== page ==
Oak Park's best election gets whupped by Berwyn

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On election night in Forest Park, it is alleged that a group of thugs?#34;likely led by the police chief of Berwyn?#34;beat the tar out of the one-time administrator of North Riverside. Meanwhile, downriver in Brookfield, voters turned out of office a village president who once directed staff to write a village check to cover the back taxes on a piece of private land. Melrose Park has a mayor being investigated by the feds. And, to boot, his brother is being investigated for embezzling from the danged Little League.

There are moments when covering politics in Oak Park that it is good to have a broader perspective. And if I think perspective is useful, imagine the position of Carl Swenson, the Oak Park village manager, who woke up Wednesday last with a new village president and an assemblage of trustees who aren't yet fans.

"Look at Berwyn and the other towns around us," said Swenson Monday afternoon. "They have horrible political issues. All those political appointments. Our form of government serves us well."

That would be the village manager form of government, not to be confused with the Village Manager Association, which voters decided last week hasn't been serving us so well lately. In a village manager government, voters elect the officials. The officials hire a professional manager who then hires the professional staff. He may have failings, like the rest of us, but near as we know, none of Swenson's kin are on the public works payroll, and Police Chief Tanksley isn't the head of the dominant local political party as is Chief Marzullo down Berwyn way.

Even when we have bad good government, as we have in recent years, it is still good government. You may not like the decisions that get made and nobody thinks the process of decision-making in a case like Whiteco is anything short of insane. But when I look back at Whiteco, I realize that as convoluted and closed as it got over its excruciating 44 months of debate, I never sat back and thought, "OK, who's getting paid off here." It was more like everything that is absurd about Oak Park life multiplied steroidically.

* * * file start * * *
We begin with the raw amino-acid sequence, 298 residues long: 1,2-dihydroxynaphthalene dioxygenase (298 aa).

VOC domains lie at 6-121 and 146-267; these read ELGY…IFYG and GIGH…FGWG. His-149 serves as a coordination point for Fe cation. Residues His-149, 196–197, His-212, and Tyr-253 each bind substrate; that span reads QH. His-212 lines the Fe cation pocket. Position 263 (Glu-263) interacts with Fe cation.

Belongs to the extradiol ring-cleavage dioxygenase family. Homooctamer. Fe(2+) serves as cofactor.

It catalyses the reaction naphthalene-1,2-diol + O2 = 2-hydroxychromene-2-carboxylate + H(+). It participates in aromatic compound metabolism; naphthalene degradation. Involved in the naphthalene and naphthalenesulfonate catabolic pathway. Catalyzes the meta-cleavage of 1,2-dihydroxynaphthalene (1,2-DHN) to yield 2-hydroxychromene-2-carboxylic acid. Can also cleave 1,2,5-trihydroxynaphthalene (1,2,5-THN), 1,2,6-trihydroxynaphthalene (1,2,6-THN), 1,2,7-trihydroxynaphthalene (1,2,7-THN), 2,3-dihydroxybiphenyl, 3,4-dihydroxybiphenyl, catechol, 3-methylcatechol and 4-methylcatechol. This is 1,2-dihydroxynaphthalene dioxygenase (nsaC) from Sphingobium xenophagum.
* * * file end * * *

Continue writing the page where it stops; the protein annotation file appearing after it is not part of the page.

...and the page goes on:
So the question is how much better could Oak Park government be? I'm surprisingly optimistic that it can be a lot better. I also reserve the right to believe it could go south in a way that is good for headlines but bad for those of you not trying to sell newspapers.

The key, he will be glad to know I've noticed, is Bob Milstein. Seemingly content not to have been elected village president, it took him and everyone else about two seconds to notice that with the NLP trustee sweep, Bob Milstein has become the Majority Whip of the village board. You have an independent president in David Pope. He's got to build coalitions because he has no slate of colleagues he can call on. You've got Ray Johnson, the last standing VMA trustee, who is trying to cram two years of missed niceties into the last seven days. You've got Pope's empty trustee seat needing to be filled with board approval. And you've got Bob Milstein.

Late last week, several Milstein pronouncements were floated in some circles. He sounded like a man filled with election hormones. This proposal was dead. That appointment was subject to a Milstein OK. Altogether non-collegial. By Monday afternoon, after further discussions with Pope and, I like to think, an intervention by his NLP colleagues,  that tone was dead and Milstein was back in the groove which had won him this paper's unlikely endorsement. "You said in the endorsement that I'd grown in the role of trustee," Milstein repeated to me Monday. We said it. If Milstein remembers it, he'll get the credit.

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